Does Intragenomic Conflict Predict Intrapersonal Conflict?David Spurrett - 2016 - Biology and Philosophy 31 (3):313-333.
    Parts of the genome of a single individual can have conflicting interests, depending on which parent they were inherited from. One mechanism by which these conflicts are expressed in some taxa, including mammals, is genomic imprinting, which modulates the level of expression of some genes depending on their parent of origin. Imprinted gene expression is known to affect body size, brain size, and the relative development of various tissues in mammals. A high fraction of imprinted gene expression occurs in the (...)
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  5.  50
    Affording Affordances.David Spurrett - forthcoming - Teorema: International Journal of Philosophy.
    A striking feature of the latest version of Dennett’s ‘big picture’ of the evolution of life and mind is frequent reference to ‘affordances’. An affordance is, roughly, a possibility for action for a creature in an environment. Given more than one possibility for action, a good question is: what will the creature actually do? I argue that affordances pose a problem of selection, and that a good general solution to this problem of mind-design is to implement a system of preferences.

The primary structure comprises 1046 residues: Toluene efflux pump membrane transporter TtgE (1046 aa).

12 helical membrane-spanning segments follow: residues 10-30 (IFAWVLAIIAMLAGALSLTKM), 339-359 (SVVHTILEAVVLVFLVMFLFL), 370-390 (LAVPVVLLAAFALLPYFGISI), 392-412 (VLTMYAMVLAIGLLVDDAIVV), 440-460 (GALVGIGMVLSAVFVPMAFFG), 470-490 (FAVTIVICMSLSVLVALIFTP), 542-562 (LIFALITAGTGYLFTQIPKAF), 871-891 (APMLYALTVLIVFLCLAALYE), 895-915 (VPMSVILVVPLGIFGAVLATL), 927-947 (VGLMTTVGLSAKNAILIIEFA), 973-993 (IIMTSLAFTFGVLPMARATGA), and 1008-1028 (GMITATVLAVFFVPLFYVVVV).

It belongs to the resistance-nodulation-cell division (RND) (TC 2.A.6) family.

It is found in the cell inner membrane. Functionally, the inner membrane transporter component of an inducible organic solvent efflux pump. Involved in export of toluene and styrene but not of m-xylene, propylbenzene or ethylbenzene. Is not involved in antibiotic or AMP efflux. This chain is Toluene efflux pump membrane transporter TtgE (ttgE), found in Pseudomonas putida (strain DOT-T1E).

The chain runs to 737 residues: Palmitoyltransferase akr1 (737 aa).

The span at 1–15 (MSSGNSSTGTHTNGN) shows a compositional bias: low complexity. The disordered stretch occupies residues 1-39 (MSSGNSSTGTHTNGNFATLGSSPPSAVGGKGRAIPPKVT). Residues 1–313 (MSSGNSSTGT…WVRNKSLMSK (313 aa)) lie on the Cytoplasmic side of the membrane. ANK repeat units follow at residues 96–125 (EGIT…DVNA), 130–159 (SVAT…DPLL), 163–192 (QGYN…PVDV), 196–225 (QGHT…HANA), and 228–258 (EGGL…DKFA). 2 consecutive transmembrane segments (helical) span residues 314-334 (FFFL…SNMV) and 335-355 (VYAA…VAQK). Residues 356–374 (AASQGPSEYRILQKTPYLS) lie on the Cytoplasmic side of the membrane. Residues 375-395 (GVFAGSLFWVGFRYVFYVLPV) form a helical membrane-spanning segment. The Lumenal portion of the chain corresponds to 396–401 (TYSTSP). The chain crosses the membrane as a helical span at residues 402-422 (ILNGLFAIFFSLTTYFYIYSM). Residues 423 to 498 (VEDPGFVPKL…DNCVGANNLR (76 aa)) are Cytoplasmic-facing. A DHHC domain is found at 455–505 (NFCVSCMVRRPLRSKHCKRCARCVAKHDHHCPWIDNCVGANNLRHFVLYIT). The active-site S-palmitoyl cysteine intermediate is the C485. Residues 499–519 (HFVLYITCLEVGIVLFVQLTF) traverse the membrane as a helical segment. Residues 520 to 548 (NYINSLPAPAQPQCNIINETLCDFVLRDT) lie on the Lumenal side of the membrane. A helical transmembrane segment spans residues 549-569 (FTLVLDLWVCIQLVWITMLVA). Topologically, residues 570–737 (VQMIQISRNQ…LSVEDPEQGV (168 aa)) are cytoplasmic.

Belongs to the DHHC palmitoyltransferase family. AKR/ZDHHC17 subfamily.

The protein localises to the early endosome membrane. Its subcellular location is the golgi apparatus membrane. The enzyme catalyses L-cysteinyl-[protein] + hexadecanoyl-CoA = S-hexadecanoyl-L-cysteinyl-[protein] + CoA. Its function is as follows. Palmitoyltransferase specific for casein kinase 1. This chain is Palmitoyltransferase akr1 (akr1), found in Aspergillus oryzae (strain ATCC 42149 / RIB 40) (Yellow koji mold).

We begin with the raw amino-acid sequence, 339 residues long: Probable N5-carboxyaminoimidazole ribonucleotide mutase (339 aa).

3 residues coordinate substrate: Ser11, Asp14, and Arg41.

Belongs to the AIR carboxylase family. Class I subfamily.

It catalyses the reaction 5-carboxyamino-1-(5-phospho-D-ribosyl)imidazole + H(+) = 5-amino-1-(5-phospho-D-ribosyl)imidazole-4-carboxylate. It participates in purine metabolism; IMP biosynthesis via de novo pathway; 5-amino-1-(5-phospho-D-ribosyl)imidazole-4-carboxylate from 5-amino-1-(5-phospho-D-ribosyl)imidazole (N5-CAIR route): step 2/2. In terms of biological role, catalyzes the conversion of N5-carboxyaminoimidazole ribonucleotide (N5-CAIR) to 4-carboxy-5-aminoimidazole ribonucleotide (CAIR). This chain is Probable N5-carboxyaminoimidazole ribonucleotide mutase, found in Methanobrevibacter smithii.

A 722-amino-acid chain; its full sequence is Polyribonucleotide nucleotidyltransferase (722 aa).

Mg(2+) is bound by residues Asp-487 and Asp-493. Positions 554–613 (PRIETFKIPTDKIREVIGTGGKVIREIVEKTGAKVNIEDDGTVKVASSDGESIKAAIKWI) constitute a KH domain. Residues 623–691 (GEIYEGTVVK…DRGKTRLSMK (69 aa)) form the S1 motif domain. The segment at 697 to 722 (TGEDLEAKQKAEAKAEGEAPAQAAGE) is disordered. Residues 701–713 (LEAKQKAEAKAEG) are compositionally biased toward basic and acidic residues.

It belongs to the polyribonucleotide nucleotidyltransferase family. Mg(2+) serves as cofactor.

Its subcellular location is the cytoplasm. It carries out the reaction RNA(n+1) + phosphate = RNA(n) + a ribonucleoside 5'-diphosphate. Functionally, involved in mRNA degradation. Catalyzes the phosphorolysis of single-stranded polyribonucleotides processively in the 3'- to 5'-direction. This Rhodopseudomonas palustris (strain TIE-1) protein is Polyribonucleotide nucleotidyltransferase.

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  6.  15
    The Natural History of Desire.David Spurrett - 2015 - South African Journal of Philosophy 34 (3):304-313.
    Sterelny (2003) develops an idealised natural history of folk-psychological kinds. He argues that belief-like states are natural elaborations of simpler control systems, called detection systems, which map directly from environmental cue to response. Belief-like states exhibit robust tracking (sensitivity to multiple environmental states), and response breadth (occasioning a wider range of behaviours). The development of robust tracking and response-breadth depend partly on properties of the informational environment. In a transparent environment the functional relevance of states of the world is directly (...)
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  7. Cartwright on Laws and Composition.David Spurrett - 2000 - International Studies in the Philosophy of Science 15 (3):253 – 268.